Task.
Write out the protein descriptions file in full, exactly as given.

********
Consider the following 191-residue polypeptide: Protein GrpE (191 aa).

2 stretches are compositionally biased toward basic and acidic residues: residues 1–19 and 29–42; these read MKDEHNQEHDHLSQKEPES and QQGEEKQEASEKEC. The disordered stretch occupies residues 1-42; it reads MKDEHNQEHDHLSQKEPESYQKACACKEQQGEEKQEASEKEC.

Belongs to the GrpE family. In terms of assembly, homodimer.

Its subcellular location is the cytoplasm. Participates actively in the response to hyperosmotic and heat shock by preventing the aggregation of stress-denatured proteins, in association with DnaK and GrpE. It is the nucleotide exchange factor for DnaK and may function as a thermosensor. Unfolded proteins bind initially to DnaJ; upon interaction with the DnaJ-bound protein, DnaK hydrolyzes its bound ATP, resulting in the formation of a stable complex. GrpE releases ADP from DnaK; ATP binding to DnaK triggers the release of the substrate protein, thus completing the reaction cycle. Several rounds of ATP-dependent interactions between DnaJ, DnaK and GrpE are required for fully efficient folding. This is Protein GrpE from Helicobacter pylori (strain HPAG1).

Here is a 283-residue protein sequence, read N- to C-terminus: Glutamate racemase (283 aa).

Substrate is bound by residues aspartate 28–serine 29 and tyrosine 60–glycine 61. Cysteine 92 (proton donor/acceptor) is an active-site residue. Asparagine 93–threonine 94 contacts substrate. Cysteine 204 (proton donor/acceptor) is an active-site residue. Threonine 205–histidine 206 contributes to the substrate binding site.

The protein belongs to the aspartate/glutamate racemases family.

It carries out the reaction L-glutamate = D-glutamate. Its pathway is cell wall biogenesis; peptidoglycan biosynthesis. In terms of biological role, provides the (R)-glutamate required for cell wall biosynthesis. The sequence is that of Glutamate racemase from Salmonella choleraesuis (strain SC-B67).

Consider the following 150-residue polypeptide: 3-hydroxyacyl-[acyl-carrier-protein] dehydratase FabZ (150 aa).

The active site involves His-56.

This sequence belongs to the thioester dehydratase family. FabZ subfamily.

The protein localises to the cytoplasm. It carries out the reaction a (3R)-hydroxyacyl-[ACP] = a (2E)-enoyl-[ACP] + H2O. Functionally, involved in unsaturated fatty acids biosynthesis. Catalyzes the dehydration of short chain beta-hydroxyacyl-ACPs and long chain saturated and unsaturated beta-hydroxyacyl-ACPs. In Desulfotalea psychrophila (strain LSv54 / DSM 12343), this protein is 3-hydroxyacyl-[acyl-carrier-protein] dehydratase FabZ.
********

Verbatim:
Consider the following 191-residue polypeptide: Protein GrpE (191 aa).

2 stretches are compositionally biased toward basic and acidic residues: residues 1–19 and 29–42; these read MKDEHNQEHDHLSQKEPES and QQGEEKQEASEKEC. The disordered stretch occupies residues 1-42; it reads MKDEHNQEHDHLSQKEPESYQKACACKEQQGEEKQEASEKEC.

Belongs to the GrpE family. In terms of assembly, homodimer.

Its subcellular location is the cytoplasm. Participates actively in the response to hyperosmotic and heat shock by preventing the aggregation of stress-denatured proteins, in association with DnaK and GrpE. It is the nucleotide exchange factor for DnaK and may function as a thermosensor. Unfolded proteins bind initially to DnaJ; upon interaction with the DnaJ-bound protein, DnaK hydrolyzes its bound ATP, resulting in the formation of a stable complex. GrpE releases ADP from DnaK; ATP binding to DnaK triggers the release of the substrate protein, thus completing the reaction cycle. Several rounds of ATP-dependent interactions between DnaJ, DnaK and GrpE are required for fully efficient folding. This is Protein GrpE from Helicobacter pylori (strain HPAG1).

Here is a 283-residue protein sequence, read N- to C-terminus: Glutamate racemase (283 aa).

Substrate is bound by residues aspartate 28–serine 29 and tyrosine 60–glycine 61. Cysteine 92 (proton donor/acceptor) is an active-site residue. Asparagine 93–threonine 94 contacts substrate. Cysteine 204 (proton donor/acceptor) is an active-site residue. Threonine 205–histidine 206 contributes to the substrate binding site.

The protein belongs to the aspartate/glutamate racemases family.

It carries out the reaction L-glutamate = D-glutamate. Its pathway is cell wall biogenesis; peptidoglycan biosynthesis. In terms of biological role, provides the (R)-glutamate required for cell wall biosynthesis. The sequence is that of Glutamate racemase from Salmonella choleraesuis (strain SC-B67).

Consider the following 150-residue polypeptide: 3-hydroxyacyl-[acyl-carrier-protein] dehydratase FabZ (150 aa).

The active site involves His-56.

This sequence belongs to the thioester dehydratase family. FabZ subfamily.

The protein localises to the cytoplasm. It carries out the reaction a (3R)-hydroxyacyl-[ACP] = a (2E)-enoyl-[ACP] + H2O. Functionally, involved in unsaturated fatty acids biosynthesis. Catalyzes the dehydration of short chain beta-hydroxyacyl-ACPs and long chain saturated and unsaturated beta-hydroxyacyl-ACPs. In Desulfotalea psychrophila (strain LSv54 / DSM 12343), this protein is 3-hydroxyacyl-[acyl-carrier-protein] dehydratase FabZ.